A Beginner's Guide to Cryptocurrency Slang

Every industry has its lingo - words and slang used by people familiar with how things work. They come from different sources, eventually catch on, and become part of the culture.

A Beginner's Guide to Cryptocurrency Slang

In the world of cryptocurrencies, several words and phrases are being tossed around and taking root. If you're a beginner, understanding crypto slang on Twitter threads and Reddit forums can prove a valuable skill.

Let's examine some of the most popular crypto jargon:


HODL is one term you'll hear a lot as a crypto beginner. Crypto enthusiasts use it to explain their stance on a cryptocurrency and that they won't be selling anytime soon.

Most times, HODL comes into play when the market is experiencing a downturn. People use social media to remind their friends to HODL and not sell the coin in a price drop.

You can remember HODL as an acronym for "Hold On for Dear Life," though the origin is debatable.

Many claim HODL came from a misspelling of "HOLD." Apparently, it originated on a Reddit post a few years back. At the time, Bitcoin was down and had dragged most altcoins with it. A Bitcointalk forum user named GameKyuubi shared a drunken, typo-laden post titled "I AM HODLING," saying he'd quit trading and was holding Bitcoin for the long term. The term went viral.

Whichever way you slice it, the meaning remains the same.


This is a popular one. It means "Fear Of Missing Out" and generally describes one reason people will jump on a trend while it's hot.

When the market rises and prices are surging, people tend to get FOMO around cryptocurrencies. If they don't get in, they might miss a windfall. Sometimes FOMO is a good thing. Sometimes it's not.

Most investors and traders are best off avoiding FOMO. It's a sort of panic response and doesn't always lead to good decision-making. Instead, it's recommended to build a portfolio of high-value coins you know will rise over time.

That said, FOMO can undoubtedly lead to good things. But only make decisions based on FOMO with money you're comfortable losing.


NFA is an acronym for "Not Financial Advice." Analysts and crypto enthusiasts put it as a disclaimer when promoting a cryptocurrency or sharing their views.

This way, they can't be held accountable if their advice doesn't pan out.


This stands for "Fear, Uncertainty, and Death." In crypto, FUD happens when we get some monumentally bad news about cryptocurrencies - like a country is banning cryptocurrencies or a famous person criticizes cryptocurrencies.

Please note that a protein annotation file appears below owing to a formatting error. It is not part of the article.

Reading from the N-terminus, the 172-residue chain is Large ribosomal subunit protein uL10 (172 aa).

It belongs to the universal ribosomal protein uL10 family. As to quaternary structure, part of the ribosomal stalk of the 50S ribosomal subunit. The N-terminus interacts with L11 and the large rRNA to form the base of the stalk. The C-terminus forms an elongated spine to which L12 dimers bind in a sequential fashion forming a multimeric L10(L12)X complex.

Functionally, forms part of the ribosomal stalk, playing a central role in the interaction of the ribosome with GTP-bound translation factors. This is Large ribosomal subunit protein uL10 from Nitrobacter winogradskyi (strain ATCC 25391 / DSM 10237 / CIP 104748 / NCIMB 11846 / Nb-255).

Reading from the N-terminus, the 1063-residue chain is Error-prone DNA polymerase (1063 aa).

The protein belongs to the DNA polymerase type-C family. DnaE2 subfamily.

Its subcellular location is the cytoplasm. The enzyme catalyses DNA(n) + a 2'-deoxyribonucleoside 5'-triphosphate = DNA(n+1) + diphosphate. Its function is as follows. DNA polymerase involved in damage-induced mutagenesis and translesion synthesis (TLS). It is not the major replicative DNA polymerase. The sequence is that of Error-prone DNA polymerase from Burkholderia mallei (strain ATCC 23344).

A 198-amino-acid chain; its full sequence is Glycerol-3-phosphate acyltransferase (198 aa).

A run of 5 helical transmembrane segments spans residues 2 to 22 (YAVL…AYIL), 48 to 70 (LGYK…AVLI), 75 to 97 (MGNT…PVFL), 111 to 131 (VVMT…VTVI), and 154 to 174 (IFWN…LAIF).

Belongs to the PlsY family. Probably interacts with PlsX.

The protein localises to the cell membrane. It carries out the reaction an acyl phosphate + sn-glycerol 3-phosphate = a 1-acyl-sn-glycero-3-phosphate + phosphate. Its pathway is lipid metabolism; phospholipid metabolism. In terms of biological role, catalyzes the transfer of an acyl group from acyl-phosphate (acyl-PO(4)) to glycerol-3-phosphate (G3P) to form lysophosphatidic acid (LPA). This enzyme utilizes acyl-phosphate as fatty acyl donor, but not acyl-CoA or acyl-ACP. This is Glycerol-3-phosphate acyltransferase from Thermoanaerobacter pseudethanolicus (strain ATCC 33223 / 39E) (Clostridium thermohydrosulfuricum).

FUD is a tactic aimed at stoking fear and uncertainty about an asset, causing investors to sell. - i.e., death.

Diamond Hands

When the market is sliding and everyone is selling coins, some people decide to hold on.

These people call themselves "diamond hands" for encouragement. They're still firm believers in the coin and want to stick around for more gains. As for those who got scared and ran? These people are "paper hands."

The Flippening

The "flippening" describes the possibility that Ether will pass Bitcoin as the most valuable cryptocurrency based on market cap.

Both coins have held 2nd and 1st positions in the rankings and are the only two coins to have never held any other positions in the market.

If the flippening does happen, it will be earthshaking.


When a cryptocurrency's price sees a dramatic jump, it is described as "mooning" - basically, rocketing to the moon.

Pump and Dump

This term refers to a coordinated, deliberate effort to increase the price of an asset (pump), so you can cash out (dump).

Small-cap cryptocurrencies are particularly susceptible to pump and dump. A group of traders band together and buy up units of the coin over a specific period (maybe a few days). As the coin's price starts to jump, they promote it on social media and get other people to invest as well.

The party ends when the original group of traders cash out. Since their holdings are so large, their selling action causes the coin's price to crater.


Getting rekt is the other side of the crypto coin. If you've been swept up by FOMO and invested in a coin, only for its value to drop significantly, you've been rekt.

As expected, "rekt" is a truncated version of "wrecked."

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